a. Upward Deviation of $400 in Husbandís Monthly Child Support Obligation

Husband argues that the district courtís upward deviation from the guidelines was an abuse of discretion. We agree.

The amount of child support payments is governed by Minn. Stat. ß 518.551, subd. 5 (1998), which states that unless the parties stipulate to an amount, the court shall order support "in accordance with the guidelines" and statutory factors.

If the court deviates from the guidelines, the court shall make written findings giving the amount of support calculated under the guidelines, the reasons for the deviation, and shall specifically address the criteria in paragraph (c) and how the deviation serves the best interest of the child.

Id., subd. 5(i) (emphasis added).

The district court made findings on income and the special needs of the partiesí child. Husband argues that the courtís finding that wife had additional monthly expenses of $150 due to the older childís muscular dystrophy is not supported. But the court made specific findings on the needs of the child for clothing, health care supplies, attendant care, an accessible vehicle, and other expenses. The court did not make findings on (a) the financial benefit to wife of receiving the income tax dependency exemption or (b) husbandís ability to pay the child support ordered. Husband contends that with monthly income of $1,465.94, paying child support of $839.78 leaves him with only $626.16, far short of his monthly expenses of $1,046.98.

When a district court deviates upward from the guidelines based on costs associated with a childís special needs, yet fails to make sufficient findings and to address the criteria in Minn. Stat. ß 518.551, subd. 5(c), a remand is appropriate. Kahn v. Tronnier, 547 N.W.2d 425, 429 (Minn. App. 1996), review denied (Minn. July 10, 1996). We conclude that the district court erred by failing to specifically address and make findings on all of the statutory factors, particularly the resources of the parents. In addition, the record is silent on the method used by the district court to allocate work-related child care expenses. See Minn. Stat. ß 518.551, subd. 5(b) (1998) (allocation of costs in proportion to income). We remand for specific findings and for recalculation of husbandís child support obligation.

b. Inclusion of Retroactive Pay in Calculating Husbandís
Monthly Child Support Obligation

Husband argues that the district court should not have included a retroactive wage payment scheduled for July 1, 1998, in calculating his monthly support obligation, but should have awarded a guidelines percentage of the net payment to wife. We agree.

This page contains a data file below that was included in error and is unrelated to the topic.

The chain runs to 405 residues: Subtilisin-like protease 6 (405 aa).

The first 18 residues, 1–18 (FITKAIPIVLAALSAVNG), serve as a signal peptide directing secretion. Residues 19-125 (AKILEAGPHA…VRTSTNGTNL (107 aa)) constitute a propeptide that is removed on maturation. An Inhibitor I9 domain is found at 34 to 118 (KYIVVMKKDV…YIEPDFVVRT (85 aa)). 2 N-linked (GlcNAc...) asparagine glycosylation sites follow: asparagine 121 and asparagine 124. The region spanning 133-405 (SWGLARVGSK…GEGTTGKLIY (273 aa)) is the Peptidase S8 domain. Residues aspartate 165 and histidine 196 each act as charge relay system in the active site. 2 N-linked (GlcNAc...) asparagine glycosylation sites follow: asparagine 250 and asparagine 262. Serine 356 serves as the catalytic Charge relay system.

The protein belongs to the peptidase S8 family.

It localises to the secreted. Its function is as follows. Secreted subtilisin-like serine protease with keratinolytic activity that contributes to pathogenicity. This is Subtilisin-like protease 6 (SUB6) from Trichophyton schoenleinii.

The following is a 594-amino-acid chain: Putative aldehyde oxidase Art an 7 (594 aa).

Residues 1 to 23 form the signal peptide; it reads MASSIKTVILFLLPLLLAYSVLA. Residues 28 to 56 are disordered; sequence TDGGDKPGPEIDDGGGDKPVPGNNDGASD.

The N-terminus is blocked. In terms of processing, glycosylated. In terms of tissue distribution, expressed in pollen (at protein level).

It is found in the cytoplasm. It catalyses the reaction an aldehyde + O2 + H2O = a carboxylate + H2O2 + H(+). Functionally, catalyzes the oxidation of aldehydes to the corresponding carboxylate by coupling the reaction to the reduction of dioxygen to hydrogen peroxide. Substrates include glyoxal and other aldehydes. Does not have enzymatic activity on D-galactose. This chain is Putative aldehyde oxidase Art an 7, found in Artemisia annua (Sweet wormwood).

While Minn. Stat. ß 518.551 (1998) does not specifically address the issue of retroactive pay, this court has found that annual bonus payments may fall within the statute. Desrosier v. Desrosier, 551 N.W.2d 507, 509 (Minn. App. 1996). "Although not guaranteed and uncertain as to amount," bonuses that were a dependable form of periodic payment and were expected to continue should be considered in calculating an obligorís income. Id.; see also Novak v. Novak, 406 N.W.2d 64, 68 (Minn. App. 1987) (affirming a child support award requiring the non-custodial parent to pay as additional support 35 percent of bonuses if and when received), review denied (Minn. July 22, 1987).

A lump-sum payment that is not "a dependable form of periodic payment * * * expected to continue" may not constitute "income" for purposes of child support. Desrosier, 551 N.W.2d at 509. However, husband agreed that his final lump-sum payment could be considered and does not object to having a guidelines percentage of the net payment awarded to wife.

Awarding a percentage of the final payment to wife does not mean, however, that husband should be forced to move for reduction of his support obligation now that the payments have ceased. Because the evidence established that these payments would terminate after July 1998, the district court erred by including this amount in husbandís future income. We remand for the district court to calculate the percentage of the payment to be paid to wife and to delete this payment from the calculation of husbandís prospective support obligation. Our ruling on this issue does not preclude consideration of whether any future payments should be included in the recipientís income when establishing future support obligations.

c. Calculation of Wifeís Monthly Income

Husband argues that the trial court erred in calculating wifeís monthly income by using wifeís 1997 W-2, rather than the hourly wage that she was earning at the time of trial. He also contends that the district court erred in allowing wife a double deduction for her 401(k) contributions. Wife contends that by allowing two pension deductions of $175, the district court sought to equalize the partiesí contributions; husbandís monthly pension deduction is $383. If the changes urged by husband were made, wifeís monthly income would increase by more than $200, which could reduce the amount to be paid by husband towards the childís special needs.